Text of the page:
Sweden, Croatia and the Czech Republic took early leads as the second edition of the Davis Cup Finals got underway with simultaneous matches in three different countries on Thursday.
Sweden, making its first appearance at the revamped team competition, won the opening singles against 2019 runner-up Canada when Elias Ymer defeated Steven Diaz 6-4, 6-2 in Madrid in a Group B match between players ranked lower than 170. Ymer rallied after being down 4-1 in the first set.
Sweden its trying to reach the Davis Cup quarterfinals for the first time since 2011. Canada lost the final to host Spain in 2019.
The Czech Republic went 1-0 up against France when 21-year-old Thomas Machac defeated veteran Richard Gasquet 7-6, 6-2 (3) in Group C in Innsbruck. The 35-year-old Gasquet conceded 11 aces against the 143rd-ranked Machac in an empty court because of coronavirus restrictions in Austria.
WATCH | Sweden’s Elias Ymer defeats Canada’s Steven Diaz:
Spain’s Alcaraz tests positive for COVID-19
Carlos Alcaraz, the teenager touted as Rafael Nadal’s heir and the biggest name in Spain’s team at the Davis Cup Finals, tested positive for the coronavirus and was dropped from the squad on Thursday.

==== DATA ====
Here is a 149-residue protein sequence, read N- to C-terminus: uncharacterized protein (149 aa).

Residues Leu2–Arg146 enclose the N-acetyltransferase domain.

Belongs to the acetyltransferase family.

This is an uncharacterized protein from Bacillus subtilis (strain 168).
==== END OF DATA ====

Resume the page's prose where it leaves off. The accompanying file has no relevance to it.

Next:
The 18-year-old Alcaraz, who was going to make his first Davis Cup appearance, said on social media he was sad to miss out on “such an important and special tournament like the Davis Cup.”
“I was very excited to be able to play and represent my country here in Madrid in front of our fans,” he said. “But sometimes things don’t go how we want them to go and you have to overcome that. It’s a very tough blow but you have to pick yourself up and come out stronger.”
Alcaraz was expected to play in the Group A meeting with Ecuador on Friday.
The International Tennis Federation earlier said a member of Spain’s team had tested positive for the coronavirus and was put in isolation, but did not name the player. The rest of the Spanish team members took a new PCR test.
No fans, reduced capacity
Each matchup on indoor hard courts is a best-of-three series featuring two singles and one doubles match. The six group winners plus the two second-place teams with the best records based on sets and games will advance to the quarterfinals.
The 18-team competition was not played last year because of the pandemic. There won’t be any fans allowed in Innsbruck, and capacity is at 60 per cent in Turin and 75 per cent in Madrid, where a good crowd was on hand for the opening match between Sweden and Canada.
The event was held entirely in Madrid over seven days in 2019, being extended to 11 days this time after criticism from players and fans over late-night matches in mostly empty arenas and not enough rest between matches.